PERCHED at a regulatory crossroads, the government is on the verge of decisions that will shape the UK economy’s competitiveness for generations to come. That much was clear from the opening day of the City Week financial services forum yesterday, where financial services doyens united in a call to policymakers to think long and hard about the consequences of their actions in altering the course of industry regulation.
At the heart of the matter is the clear need for a unified approach across Europe and the rest of the world, without which the City’s most senior bankers warned that Britain faces the prospect of lagging behind its future rivals.
“G20 governments have quite rightly promised to find a common approach to financial
regulation, but on the ground we are seeing an increasing divergence in the approaches to rule-setting and implementation,” said Colin Grassie, chief executive of Deutsche Bank in the UK.
“If no global consensus on regulation can be found, the UK’s position, as well as Europe’s position, will indirectly be defined by regulation in the US and ‘non-regulation’ in Asia. This will not be good for the US, but at least its market is more US-centric. It will be very bad for the UK, whose domestic financial services industry rubs shoulders with the truly international market for wholesale services.”
Of paramount importance is the UK’s stance on compensation and tax – both of which, according to Grassie, need to be handled with a sure hand by David Cameron’s government.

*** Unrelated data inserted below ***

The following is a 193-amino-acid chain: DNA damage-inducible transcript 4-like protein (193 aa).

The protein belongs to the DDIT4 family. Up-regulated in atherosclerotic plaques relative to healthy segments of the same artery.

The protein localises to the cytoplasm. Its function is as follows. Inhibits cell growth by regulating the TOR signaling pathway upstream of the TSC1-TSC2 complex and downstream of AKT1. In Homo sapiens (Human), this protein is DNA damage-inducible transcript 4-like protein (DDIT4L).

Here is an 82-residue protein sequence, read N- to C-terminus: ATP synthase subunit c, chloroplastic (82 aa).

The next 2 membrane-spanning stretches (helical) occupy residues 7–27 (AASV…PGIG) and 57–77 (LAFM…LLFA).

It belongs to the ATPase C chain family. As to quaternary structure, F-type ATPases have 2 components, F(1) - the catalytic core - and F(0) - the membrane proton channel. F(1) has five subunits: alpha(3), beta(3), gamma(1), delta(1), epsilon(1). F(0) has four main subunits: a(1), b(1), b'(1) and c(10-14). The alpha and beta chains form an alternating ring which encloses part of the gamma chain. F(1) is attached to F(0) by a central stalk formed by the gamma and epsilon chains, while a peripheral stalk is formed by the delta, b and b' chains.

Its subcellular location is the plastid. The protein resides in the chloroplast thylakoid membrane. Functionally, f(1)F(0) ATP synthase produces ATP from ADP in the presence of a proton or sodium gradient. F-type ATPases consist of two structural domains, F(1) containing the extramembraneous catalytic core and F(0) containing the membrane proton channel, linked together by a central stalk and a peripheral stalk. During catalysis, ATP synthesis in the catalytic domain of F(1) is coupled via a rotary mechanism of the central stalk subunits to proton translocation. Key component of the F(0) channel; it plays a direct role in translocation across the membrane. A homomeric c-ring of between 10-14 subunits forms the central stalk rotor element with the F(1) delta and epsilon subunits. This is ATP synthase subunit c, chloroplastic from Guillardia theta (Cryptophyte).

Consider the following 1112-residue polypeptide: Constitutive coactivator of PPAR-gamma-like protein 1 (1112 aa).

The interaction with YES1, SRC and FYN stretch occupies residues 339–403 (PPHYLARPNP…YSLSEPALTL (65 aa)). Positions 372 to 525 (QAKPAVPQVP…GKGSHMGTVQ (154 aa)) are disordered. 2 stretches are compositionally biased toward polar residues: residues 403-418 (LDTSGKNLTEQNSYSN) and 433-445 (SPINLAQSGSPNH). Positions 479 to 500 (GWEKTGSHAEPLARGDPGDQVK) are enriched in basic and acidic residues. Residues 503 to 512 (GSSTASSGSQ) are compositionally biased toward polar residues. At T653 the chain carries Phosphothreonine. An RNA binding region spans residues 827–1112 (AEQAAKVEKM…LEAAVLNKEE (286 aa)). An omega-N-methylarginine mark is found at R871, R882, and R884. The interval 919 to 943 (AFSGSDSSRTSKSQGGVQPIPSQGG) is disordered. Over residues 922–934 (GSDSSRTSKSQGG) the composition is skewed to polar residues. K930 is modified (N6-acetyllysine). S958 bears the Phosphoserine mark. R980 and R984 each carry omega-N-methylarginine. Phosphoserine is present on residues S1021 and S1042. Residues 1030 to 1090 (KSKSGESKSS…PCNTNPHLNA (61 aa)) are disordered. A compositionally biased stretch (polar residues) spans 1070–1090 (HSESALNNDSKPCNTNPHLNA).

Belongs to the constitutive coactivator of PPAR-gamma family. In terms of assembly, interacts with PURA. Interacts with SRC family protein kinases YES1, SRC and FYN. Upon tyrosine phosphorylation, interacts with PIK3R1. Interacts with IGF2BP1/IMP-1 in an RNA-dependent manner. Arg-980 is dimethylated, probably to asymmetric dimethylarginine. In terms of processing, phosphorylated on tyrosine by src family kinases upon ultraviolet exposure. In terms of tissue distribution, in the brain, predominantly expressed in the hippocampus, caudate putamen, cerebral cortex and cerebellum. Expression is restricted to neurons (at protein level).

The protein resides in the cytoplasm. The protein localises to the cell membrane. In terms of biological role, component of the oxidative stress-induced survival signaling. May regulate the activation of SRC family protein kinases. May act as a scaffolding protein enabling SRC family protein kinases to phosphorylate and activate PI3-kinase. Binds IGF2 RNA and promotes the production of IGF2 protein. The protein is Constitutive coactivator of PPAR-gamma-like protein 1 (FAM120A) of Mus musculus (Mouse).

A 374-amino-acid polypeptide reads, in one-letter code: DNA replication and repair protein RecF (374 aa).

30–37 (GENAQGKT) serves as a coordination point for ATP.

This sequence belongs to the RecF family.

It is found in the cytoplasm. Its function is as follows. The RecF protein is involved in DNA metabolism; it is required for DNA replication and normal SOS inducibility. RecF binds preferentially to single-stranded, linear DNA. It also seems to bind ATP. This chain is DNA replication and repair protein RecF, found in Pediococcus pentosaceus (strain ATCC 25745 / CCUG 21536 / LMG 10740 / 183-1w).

While our one-off bonus tax was a unilateral move which went beyond G20 principles and “moved us away from a level playing field”, Grassie said, the new proposals for a financial activities tax could also have the effect of a “bonus tax in disguise”.
Add to that the 50 per cent top band of personal income tax (Singapore and Hong Kong’s is just 15 per cent) and next year’s introduction of a bank levy in the UK, France and Germany, and the UK’s financial services industry faces the very real danger of being taxed out of the top tier.
“The UK is home to a core set of leading and world-class industries,” added Lloyds
Banking Group chairman Sir Win Bischoff, “but there are voices calling for a rebalancing of the economy by scaling down one of our key industries – namely, finance... Policymakers should be wary of confusing retribution with reform.”
London Stock Exchange chief executive Xavier Rolet added that the argument swings both ways, with the onus now on countries with less strict regimes to ensure their regulatory standards are up to scratch.
“All countries are now interconnected globally,” Rolet said. “For any country to see an opportunity to lift some business from the US or the UK on the basis of a looser regulatory policy would spell disaster.”